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Mayo Clin Proc. 1985 Apr;60(4):230-40.

Results, complications, and follow-up of 415 bypass operations for occlusive disease of the carotid system.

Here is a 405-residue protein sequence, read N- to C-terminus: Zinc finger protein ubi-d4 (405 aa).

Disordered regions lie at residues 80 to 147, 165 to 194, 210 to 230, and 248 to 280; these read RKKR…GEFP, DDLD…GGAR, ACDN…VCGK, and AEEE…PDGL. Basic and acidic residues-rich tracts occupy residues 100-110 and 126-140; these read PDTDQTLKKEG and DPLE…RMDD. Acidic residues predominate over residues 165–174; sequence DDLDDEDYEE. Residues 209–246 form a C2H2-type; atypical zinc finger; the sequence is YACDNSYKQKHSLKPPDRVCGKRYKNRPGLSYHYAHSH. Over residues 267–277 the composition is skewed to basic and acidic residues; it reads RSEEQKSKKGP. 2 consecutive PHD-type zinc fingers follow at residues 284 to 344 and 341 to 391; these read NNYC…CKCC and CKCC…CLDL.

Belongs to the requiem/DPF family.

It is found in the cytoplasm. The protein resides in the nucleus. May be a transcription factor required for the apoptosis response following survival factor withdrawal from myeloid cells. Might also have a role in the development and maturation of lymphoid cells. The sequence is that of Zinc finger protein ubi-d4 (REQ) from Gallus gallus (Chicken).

Selected patients with acute or continuing ischemic symptoms from occlusions or inaccessible stenotic lesions of the internal carotid artery or middle cerebral artery have been considered candidates for a carotid artery-middle cerebral artery bypass procedure at our institution since July 1974. We report herein an 8-year experience through June 1982 with 415 operations in 403 patients in whom a branch of the superficial temporal artery was anastomosed to a branch of the middle cerebral artery. Patients selected for operation usually had had more than one form of ischemic symptom. The primary indication for operation was transient ischemic attacks, and the most common vascular pathologic condition was internal carotid artery occlusion. Preoperatively, 183 patients were taking antiplatelet agents and 157 were taking anticoagulants. Neurologic function 6 months postoperatively was equal to or better than the function preoperatively in 95% of survivors. The bypass pedicle was patent in 99% of patients studied. The mortality and morbidity associated with the surgical procedure varied on the basis of the patient's preoperative neurologic condition but were 1% and 4%, respectively, for the entire group at 30 days postoperatively. Of the 54 deaths during the entire follow-up period, 27 were cardiogenic and 6 were from ischemic stroke. On the basis of patient-months of follow-up, stroke was 8 times more likely to occur within 6 months after operation than thereafter.

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